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  4. Charli Mills

    Norah, I think even the dinosaurs must have played games! That’s funny, your family lore of you and dinos roaming the earth back in the old days. I also appreciate your perspective that the last century was the old world to younger generations. Wow, I hadn’t thought about those born in this century are now adults. Makes me think about the WWI veterans of the previous century and what changes they had barely experienced before expected to go to war, a world war, nonetheless. I love your flash and how the conclusion is to play a game. Some things may never change!

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    1. Norah Post author

      My Dad was 18 when he enlisted in the Second World War. He, and so many others, didn’t get to be men before their lives were changed irreparably by the horrors they faced. They were expected to come home and get on with it. No one wanted to know. You have mentioned the WWI veterans, but I think it was/is the same for any young men in war. At least now they are not conscripted as they once were.

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  5. Miriam Hurdle

    I love the old days, Norah. It was a sheer pure joy of making my own toys. To simulate the rotary phone, my students used Styrofoam cups to make the receivers!! I must ask the teachers of what they do these days!

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    1. Norah Post author

      My husband has about 15 discarded mobile phones. When my granddaughter comes over, she has a great time playing with them. Sometimes she has lengthy conversations on them, other times she sets up shop and puts pressure on us to buy one or more. She has the sales pitch down pat. 🙂

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  6. Susan Scott

    Thanks Norah – amazing to take us back 50 years and before cell phones. Loved your 99 words – and the video. yes, to playing games and reading and running and all those lovely things! I wonder about where I would be without today’s technology

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  7. joylennick

    Kidding myself, but I think saying “I’m older” is kinder than just saying “I’m old.” The latter description immediately brings to mind a bent, decrepit person, and I might be wrinkled but I am not bent or decrepit…We had less when young but it made us appreciate ‘more,’ when it came…How did we cope without a telephone/TV/CH/Air con? Just fine. We ate ‘fresh’ food every day; rationed in the war but not many obese people about…Full marks for advancements in medicine and technology, but ‘privacy,’ manners and ‘common sense’ seem to be in short supply. It’s still a beautiful planet – as long as the idiots among us don’t botch it up, and there are some wonderful people around us. Love and Light Norah. x.

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    1. Norah Post author

      That’s funny, Joy. Aren’t the comparatives ‘old, older, oldest’? 😁😂🤣 Sorry, I’m a terrible tease.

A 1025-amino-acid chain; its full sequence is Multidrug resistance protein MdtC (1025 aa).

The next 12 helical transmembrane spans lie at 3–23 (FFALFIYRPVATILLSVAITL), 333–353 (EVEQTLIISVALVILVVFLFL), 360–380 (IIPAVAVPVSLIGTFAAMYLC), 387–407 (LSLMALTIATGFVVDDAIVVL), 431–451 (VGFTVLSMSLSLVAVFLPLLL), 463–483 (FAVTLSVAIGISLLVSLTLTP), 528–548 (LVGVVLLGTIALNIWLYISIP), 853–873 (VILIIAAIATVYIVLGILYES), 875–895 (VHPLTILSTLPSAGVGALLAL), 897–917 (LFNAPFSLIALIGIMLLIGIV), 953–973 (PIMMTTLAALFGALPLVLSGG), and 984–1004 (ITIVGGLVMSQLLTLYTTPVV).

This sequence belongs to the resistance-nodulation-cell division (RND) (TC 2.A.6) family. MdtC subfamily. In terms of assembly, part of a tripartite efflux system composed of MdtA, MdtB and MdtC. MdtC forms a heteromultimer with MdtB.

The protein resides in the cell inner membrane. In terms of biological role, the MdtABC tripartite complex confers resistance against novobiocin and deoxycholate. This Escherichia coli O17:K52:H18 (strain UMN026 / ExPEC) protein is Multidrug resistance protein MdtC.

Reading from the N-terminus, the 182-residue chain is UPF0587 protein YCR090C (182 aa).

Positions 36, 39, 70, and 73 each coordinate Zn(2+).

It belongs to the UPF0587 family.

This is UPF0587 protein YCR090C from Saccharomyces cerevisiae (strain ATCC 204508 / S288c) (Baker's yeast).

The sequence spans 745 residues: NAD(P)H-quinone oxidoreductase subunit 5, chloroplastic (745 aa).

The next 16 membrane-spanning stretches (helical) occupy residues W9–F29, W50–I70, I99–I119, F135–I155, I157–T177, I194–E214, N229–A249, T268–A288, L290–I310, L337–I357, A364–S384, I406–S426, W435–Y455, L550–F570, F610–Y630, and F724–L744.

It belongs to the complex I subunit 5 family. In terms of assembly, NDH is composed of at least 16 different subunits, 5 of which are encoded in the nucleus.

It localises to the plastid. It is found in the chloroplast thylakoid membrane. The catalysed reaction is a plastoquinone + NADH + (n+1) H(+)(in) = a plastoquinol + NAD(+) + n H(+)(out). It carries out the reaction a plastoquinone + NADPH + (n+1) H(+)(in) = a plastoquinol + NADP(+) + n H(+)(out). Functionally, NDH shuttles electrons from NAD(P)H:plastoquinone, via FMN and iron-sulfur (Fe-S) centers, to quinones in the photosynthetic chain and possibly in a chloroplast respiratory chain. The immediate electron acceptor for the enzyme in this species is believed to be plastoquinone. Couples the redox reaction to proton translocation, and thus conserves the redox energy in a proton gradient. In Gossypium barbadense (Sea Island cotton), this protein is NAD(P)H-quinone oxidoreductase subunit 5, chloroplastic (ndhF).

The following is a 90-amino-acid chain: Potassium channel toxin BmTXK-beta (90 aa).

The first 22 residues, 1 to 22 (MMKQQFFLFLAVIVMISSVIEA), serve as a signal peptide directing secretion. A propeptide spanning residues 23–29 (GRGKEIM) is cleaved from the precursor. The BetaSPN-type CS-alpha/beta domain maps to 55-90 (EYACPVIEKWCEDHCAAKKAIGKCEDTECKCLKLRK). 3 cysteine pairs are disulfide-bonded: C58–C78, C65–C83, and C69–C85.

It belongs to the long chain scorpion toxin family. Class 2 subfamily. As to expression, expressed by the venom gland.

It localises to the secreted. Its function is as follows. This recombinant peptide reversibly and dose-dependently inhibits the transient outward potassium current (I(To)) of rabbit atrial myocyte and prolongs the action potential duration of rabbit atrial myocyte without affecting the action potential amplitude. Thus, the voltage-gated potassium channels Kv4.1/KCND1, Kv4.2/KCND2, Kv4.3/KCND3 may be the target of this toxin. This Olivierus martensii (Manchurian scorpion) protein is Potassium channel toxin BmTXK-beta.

I agree with you. There are many positives about the world today, and many wonderful people. I like your greeting ‘Love and Light’. I have another friend who closes her messages like that. It’s lovely. Best wishes to you too. xx

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  8. Patricia Tilton

    I was born during the time of black and white TVs and telephones — vaguely remember party lines in some places. Enjoyed watching the responses of the kids playing with the rotary phones. I also resonated with your prompt. Your post brought back memories. I remember in the early 80s having no interest in computers and doubted I would own one.

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    1. Norah Post author

      When did you get your first computer, Patricia? Although it took us quite a while to get a colour tv — I think we made do with black and white until the 80s — I got my first computer, an Apple IIe in 1985. I have always loved computer technology and what can be done with it. I don’t like what is inflicted upon us for the sake of it though, especially data collection.

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    1. Norah Post author

      Those ‘party lines’ were a lot of fun weren’t they? Or waiting in queue for a public phone. When my husband first came out here to Australia from Belfast, we had to go into the main Post Office in the city and book a telephone call and wait for it to be connected at one of the public booths. It cost $2 a minute. $2 was worth a lot more back then than it is now. 🙂

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  9. Anne Goodwin (Annecdotist)

    A great take on the prompt, Norah, and I did enjoy that video. Modern phones are an asset in so many ways but they have complicated matters for authors of thrillers – there’s a limit to how many times a reader can accept a character in jeopardy discovering her phone has run out of juice.

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    1. Norah Post author

      Thanks, Anne. I’m pleased you enjoyed my story and the video to which I linked. There are others in the series in which children respond to other forms of new technology. I thought the phone fitted my story best.
      I’m not sure if I’ve read many stories with mobile phones running out of juice, but you’re better read than I am. My own phone runs out of juice at times (sometimes I do too. 😂)

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  10. thecontentedcrafter

    I guess every generation comes up against a mind popping fact from ‘life before’. I was born into the generations that took for granted milk in glass bottles being delivered to each house early every morning, in time for breakfast. I recall being stunned when my dear aunt told how her job was to be up at 4.30 so that at 5 she could carry the milk urn to the bottom of the street to meet the milk cart and collect the fresh milk, poured from the carter’s huge cans into her small urn and then to carry the heavy urn back to the house without spilling a drop. She was 14.

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    1. Norah Post author

      You’re right, Pauline. Things change so rapidly, sometimes we don’t even realise until we stop and think. We just get swept along with it. The days of milk deliveries are long past here, but now there is online shopping that can be delivered to your door. I wonder what your aunt thought of collecting the milk at the time. Often we just accept things as they are. Fortunately some don’t, or we’d make no progress.